The United Nations Convention on the Elimination of All Forms of Discrimination Against Women
The Convention on the Elimination of All Forms of Discrimination Against Women (CEDAW) is an international human rights treaty adopted by the United Nations General Assembly in 1979. Although 175 countries have ratified CEDAW, the United States has not.
CEDAW specifically mandates ending discrimination against women and girls in political and public life, status of nationality, education, employment, health care, financial endeavors, sports, cultural life, marriage and family relations. It recognizes the role of culture and tradition and aims for substantive gender equity.
In April 1998, San Francisco became the first city in this country to adopt an ordinance implementing CEDAW locally. It also established a Task Force which works with the Commission and City departments to identify discrimination against women and girls, and to implement human rights principles.
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CEDAW in the News
IPS (Inter Press Service News Agency) showcased San Francisco's CEDAW Ordinance, as well as the new Gender Equality Principles Initiative, in a November 2009 article: For U.S., Lessons in CEDAW from San Francisco.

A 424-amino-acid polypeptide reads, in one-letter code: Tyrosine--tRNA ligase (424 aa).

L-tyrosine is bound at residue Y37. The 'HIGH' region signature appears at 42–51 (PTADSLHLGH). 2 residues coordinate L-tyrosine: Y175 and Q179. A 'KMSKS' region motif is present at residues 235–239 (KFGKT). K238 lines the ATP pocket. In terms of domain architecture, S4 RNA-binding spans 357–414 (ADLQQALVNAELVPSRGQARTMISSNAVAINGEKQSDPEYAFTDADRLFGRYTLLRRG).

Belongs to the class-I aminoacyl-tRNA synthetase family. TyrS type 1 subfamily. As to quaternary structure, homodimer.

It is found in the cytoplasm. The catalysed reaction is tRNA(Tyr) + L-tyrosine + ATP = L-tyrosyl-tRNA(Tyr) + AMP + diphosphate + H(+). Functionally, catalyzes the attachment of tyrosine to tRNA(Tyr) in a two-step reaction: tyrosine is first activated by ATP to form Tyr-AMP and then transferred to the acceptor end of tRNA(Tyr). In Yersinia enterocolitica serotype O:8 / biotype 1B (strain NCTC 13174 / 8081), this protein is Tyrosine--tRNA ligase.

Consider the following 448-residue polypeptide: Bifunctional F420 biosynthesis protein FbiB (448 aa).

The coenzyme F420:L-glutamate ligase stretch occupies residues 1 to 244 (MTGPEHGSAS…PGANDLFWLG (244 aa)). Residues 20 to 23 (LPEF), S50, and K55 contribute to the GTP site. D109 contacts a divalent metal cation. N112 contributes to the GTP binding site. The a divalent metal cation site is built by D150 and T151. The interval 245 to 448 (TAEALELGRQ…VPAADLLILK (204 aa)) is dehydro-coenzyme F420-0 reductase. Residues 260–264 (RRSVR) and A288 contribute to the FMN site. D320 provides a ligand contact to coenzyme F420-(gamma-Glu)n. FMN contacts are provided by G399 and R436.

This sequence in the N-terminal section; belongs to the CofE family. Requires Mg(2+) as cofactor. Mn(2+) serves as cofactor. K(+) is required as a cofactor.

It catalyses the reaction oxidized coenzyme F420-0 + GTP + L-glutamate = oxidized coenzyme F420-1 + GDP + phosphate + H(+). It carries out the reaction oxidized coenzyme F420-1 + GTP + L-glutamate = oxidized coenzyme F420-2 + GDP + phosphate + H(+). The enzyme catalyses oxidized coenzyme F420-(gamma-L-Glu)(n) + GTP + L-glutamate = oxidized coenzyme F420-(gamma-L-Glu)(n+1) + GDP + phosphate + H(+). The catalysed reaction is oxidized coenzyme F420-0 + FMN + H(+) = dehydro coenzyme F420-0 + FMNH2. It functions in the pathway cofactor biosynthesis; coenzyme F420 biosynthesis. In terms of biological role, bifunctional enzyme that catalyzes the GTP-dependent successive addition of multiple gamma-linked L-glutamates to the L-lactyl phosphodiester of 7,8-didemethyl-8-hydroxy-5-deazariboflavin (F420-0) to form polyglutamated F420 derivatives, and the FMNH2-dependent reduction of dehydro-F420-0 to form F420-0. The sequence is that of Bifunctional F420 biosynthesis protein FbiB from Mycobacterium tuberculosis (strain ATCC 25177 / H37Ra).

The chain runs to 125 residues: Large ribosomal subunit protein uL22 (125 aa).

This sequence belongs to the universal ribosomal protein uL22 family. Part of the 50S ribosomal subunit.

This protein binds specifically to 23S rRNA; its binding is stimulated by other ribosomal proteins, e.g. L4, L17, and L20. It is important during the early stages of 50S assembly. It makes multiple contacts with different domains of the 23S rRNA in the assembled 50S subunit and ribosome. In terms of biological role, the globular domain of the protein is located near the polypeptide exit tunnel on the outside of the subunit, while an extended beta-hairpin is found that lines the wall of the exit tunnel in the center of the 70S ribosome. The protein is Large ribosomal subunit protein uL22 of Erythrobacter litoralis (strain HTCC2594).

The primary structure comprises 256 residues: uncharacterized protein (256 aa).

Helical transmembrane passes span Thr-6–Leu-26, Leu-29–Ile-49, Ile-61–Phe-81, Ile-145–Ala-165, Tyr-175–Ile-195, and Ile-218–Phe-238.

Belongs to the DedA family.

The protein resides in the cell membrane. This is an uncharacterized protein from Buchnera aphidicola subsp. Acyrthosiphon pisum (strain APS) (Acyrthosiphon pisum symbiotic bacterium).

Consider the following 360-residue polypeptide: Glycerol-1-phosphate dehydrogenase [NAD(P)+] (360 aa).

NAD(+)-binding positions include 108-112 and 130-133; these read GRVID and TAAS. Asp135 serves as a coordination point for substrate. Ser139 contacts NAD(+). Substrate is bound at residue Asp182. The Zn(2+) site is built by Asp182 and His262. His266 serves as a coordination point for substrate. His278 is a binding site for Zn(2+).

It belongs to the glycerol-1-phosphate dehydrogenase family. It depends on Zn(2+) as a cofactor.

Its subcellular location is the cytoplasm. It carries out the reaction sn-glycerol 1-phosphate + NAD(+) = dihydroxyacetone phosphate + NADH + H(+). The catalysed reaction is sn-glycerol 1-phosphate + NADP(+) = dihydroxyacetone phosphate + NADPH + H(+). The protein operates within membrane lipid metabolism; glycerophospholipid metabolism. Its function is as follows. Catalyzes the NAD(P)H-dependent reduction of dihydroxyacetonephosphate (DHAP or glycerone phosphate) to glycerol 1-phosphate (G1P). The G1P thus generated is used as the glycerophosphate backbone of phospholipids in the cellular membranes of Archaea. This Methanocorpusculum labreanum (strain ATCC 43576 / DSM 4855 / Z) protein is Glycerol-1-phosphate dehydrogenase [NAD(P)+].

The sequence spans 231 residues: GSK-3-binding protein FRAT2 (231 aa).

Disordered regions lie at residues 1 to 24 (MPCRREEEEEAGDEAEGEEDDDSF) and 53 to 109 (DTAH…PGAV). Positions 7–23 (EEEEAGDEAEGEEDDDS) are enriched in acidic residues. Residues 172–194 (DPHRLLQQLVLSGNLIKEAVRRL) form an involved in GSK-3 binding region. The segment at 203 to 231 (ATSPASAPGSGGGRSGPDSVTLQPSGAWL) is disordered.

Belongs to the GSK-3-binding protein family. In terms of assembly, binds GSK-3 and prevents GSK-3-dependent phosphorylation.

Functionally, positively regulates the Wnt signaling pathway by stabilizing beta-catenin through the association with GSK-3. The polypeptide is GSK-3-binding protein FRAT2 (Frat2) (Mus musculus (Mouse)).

The Columbia Law School Human Rights Institute and the International Association of Official Human Rights Agencies released State and Local Human Rights Agencies: Recommendations for Advancing Opportunity and Equality Through an International Human Rights Framework (external pdf). This report highlights ways in which an international human rights framework can advance the work of state and local human rights agencies. It recommends reforms at the national level to create a better system of accountability around the United States ' domestic and international human rights obligations and enhanced coordination and support for state and local efforts. San Francisco 's CEDAW Ordinance and related efforts by the Department on the Status of Women have been featured in a case study in this exciting report.
Ms. Magazine put a spotlight on San Francisco's local Women's Human Rights Ordinance in the January 2009 edition. Read the article now (external link). Also, the International Museum of Women documents the power of the CEDAW Ordinance in its online exhibition, Women, Power and Politics, in the article, CEDAW in San Francisco: From International Human Rights to Local Policies for Women (external links).
American City and County, an online resource, recently profiled Fulton County, GA (which includes Atlanta), for its Gender Responsive Budgeting Initiative. In 2008, the Department trained Fulton County officials on this valuable tool, and the article highlights the benefits this work has had since the Department began providing technical assistance.